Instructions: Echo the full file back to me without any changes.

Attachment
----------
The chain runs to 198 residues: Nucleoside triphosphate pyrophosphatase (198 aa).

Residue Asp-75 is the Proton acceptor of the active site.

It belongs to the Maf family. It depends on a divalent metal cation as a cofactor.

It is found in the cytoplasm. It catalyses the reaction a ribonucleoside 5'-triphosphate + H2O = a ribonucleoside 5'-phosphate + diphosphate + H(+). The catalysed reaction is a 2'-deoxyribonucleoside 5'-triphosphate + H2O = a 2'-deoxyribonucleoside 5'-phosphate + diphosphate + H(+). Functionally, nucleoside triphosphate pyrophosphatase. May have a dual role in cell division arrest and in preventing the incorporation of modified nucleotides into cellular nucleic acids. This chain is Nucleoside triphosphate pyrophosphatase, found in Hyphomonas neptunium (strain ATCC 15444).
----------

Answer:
The chain runs to 198 residues: Nucleoside triphosphate pyrophosphatase (198 aa).

Residue Asp-75 is the Proton acceptor of the active site.

It belongs to the Maf family. It depends on a divalent metal cation as a cofactor.

It is found in the cytoplasm. It catalyses the reaction a ribonucleoside 5'-triphosphate + H2O = a ribonucleoside 5'-phosphate + diphosphate + H(+). The catalysed reaction is a 2'-deoxyribonucleoside 5'-triphosphate + H2O = a 2'-deoxyribonucleoside 5'-phosphate + diphosphate + H(+). Functionally, nucleoside triphosphate pyrophosphatase. May have a dual role in cell division arrest and in preventing the incorporation of modified nucleotides into cellular nucleic acids. This chain is Nucleoside triphosphate pyrophosphatase, found in Hyphomonas neptunium (strain ATCC 15444).